Between the narrow spaces of the archives of the National Museum, not far from the Royal Palace in Phnom Penh, lie documents of Cambodia's heritage that are more than 100 years old.
On a recent morning, a concerned Ly Ye, director of the National Museum's archive, looked over a wooden cabinet full of books turning red with age. Even changes in the weather could further damage the books.
"It can be damaged by itself, because it is very old, and nature can destroy the paper," she said.
Threatened with deterioration from age, documents like these will get preservation with help from the US, through an ambassador's fund. The US Embassy pledged $45,000 earlier this month to help the National Museum preserve its book collection and to rebuild part of the library.
Some of the books in the library document archeological research of Khmer artists, the history of ancient temples, and other texts written by the French at least 120 years ago.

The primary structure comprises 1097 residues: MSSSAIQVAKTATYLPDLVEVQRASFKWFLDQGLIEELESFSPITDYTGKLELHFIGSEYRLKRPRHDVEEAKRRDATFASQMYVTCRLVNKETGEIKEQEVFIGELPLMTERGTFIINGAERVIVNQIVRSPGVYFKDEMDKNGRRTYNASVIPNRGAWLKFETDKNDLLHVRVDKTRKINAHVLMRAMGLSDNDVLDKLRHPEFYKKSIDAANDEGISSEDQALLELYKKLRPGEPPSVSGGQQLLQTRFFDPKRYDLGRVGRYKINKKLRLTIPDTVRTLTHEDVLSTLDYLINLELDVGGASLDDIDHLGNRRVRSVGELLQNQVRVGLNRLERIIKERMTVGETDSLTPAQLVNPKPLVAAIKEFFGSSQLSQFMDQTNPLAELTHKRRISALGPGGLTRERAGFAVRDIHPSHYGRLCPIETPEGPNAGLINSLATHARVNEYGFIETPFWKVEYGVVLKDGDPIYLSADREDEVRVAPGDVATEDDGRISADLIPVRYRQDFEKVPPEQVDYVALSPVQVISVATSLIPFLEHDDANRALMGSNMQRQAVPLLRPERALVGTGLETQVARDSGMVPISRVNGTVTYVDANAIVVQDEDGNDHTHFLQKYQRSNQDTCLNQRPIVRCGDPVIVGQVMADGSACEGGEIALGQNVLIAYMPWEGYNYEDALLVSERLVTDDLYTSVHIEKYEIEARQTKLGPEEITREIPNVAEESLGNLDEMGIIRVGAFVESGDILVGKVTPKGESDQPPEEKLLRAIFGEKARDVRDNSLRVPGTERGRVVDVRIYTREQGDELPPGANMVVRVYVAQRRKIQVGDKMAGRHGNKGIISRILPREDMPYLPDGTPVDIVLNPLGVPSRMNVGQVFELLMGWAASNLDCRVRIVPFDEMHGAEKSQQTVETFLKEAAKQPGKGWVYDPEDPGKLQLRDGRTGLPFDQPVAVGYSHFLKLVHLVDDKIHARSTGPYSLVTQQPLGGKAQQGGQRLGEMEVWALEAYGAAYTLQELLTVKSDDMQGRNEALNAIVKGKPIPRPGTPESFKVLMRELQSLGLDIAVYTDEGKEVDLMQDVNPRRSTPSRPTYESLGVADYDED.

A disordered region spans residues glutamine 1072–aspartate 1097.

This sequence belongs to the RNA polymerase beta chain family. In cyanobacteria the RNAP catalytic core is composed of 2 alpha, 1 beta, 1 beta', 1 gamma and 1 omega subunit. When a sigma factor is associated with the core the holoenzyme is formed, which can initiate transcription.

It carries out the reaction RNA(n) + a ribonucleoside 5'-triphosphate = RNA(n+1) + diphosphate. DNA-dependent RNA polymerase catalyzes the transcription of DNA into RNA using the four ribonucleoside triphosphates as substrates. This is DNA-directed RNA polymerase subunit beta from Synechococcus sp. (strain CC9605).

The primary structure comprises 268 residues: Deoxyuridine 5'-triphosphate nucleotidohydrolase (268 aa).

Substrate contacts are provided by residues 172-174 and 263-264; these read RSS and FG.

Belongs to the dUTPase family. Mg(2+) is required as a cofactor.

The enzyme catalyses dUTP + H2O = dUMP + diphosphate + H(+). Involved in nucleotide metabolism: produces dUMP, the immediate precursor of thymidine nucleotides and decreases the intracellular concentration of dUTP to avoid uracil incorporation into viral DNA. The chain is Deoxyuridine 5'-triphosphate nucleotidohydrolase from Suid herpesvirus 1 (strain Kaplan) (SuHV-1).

Som Aol, a former student of the Royal University and an archeologist, said the documents can be a source of research for students.
"It is very difficult, because these documents are in a foreign language, especially in French," he said. "I am not good at it, but now I have started to learn French bit by bit [but] I think it is very useful and easy for Khmer youths to do more research."
US Ambassador Joseph Mussomeli said during a signing ceremony for the funds on Aug. 18 that even a small amount of money could make a significant contribution to the museum's library.
National Museum Director Hab Touch said the funds would be used to renovate the library with equipment needed to repair books, as well as undertake translations of some of the texts.